Microchannels can be used to induce migration phenomena of micron sized particles in a fluid. Separation processes, like microfiltration, could benefit from particle migration phenomena. Currently, microfiltration is designed around maximum flux, resulting in accumulation of particles in and on the membrane. In this paper it is shown that starting the design at the particle level will result in a new microfiltration process. The behaviour of suspensions between 9 and 38 volume% was studied by confocal scanning laser microscopy; migration as a result of shear-induced diffusion was observed in a rectangular microchannel with nonporous walls. Particles segregated on size within the first 10 cm of the channel. To illustrate this, at 20 volume% of small (1.53 µm) and large (2.65 µm) particles each, the larger particles migrated to the middle of the channel, while the small particles had high concentrations near the walls. The small particles could then be collected from their position close to the permeable walls, e.g. membranes, where the pore size of the membrane is no longer the determining factor for separation. Guidelines for using this phenomenon in a microfiltration process were derived and the selectivity of the process was experimentally evaluated. The small droplets could be removed from the mixtures with a membrane having pores 3.7 times larger than the droplets, thereby minimizing accumulation of droplets in and on the membrane. As long as the process conditions are chosen appropriately, no droplet deposition takes place and high fluxes (1.7 × 103 L h-1 m-² bar-1) can be maintained.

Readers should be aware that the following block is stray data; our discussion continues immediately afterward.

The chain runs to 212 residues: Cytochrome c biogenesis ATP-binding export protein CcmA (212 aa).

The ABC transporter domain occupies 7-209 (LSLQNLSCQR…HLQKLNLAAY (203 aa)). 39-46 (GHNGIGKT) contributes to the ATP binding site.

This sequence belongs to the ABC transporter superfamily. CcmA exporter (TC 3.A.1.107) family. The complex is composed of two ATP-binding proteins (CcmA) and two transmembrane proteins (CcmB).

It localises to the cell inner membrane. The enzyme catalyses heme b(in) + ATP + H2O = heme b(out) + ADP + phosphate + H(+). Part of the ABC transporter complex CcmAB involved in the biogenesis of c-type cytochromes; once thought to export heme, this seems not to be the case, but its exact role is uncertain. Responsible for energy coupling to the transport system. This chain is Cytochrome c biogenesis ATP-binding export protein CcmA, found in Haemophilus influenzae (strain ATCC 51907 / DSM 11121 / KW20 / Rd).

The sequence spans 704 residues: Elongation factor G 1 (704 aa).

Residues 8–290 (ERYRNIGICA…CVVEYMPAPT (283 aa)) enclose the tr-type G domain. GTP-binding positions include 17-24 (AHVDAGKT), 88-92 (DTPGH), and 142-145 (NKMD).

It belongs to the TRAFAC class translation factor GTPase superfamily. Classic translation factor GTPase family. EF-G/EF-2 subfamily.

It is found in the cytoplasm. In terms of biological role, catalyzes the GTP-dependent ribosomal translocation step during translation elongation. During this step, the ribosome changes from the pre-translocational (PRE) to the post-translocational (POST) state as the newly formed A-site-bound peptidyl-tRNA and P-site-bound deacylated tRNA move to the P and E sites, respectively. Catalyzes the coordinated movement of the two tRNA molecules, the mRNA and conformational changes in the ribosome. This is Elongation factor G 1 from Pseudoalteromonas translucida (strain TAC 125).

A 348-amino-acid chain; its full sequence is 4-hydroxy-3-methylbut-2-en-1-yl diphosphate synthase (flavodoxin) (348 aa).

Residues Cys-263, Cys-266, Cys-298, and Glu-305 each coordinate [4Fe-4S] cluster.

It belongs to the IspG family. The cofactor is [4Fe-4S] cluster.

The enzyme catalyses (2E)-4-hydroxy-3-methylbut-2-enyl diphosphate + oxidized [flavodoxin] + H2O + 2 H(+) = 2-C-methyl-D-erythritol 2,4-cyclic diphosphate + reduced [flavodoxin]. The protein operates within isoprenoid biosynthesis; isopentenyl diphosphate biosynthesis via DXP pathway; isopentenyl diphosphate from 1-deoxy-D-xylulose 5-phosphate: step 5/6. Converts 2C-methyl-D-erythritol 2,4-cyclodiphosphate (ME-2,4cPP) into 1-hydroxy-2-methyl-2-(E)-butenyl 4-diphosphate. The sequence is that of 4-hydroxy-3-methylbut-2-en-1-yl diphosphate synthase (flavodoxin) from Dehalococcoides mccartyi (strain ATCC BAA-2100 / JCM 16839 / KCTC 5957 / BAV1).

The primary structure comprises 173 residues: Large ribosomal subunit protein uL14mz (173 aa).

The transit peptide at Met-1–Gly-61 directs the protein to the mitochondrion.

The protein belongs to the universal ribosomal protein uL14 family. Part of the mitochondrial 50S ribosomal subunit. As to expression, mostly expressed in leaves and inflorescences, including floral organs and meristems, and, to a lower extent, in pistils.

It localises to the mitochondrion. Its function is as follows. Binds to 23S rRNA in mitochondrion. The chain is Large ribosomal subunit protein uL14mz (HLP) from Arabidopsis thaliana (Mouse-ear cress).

|Journal||Microfluidics and Nanofluidics|
|Publication status||Published - 2013|
- 2-dimensional channel flow
- shear-induced diffusion
- pressure-driven flow
- concentrated suspensions
- poiseuille flow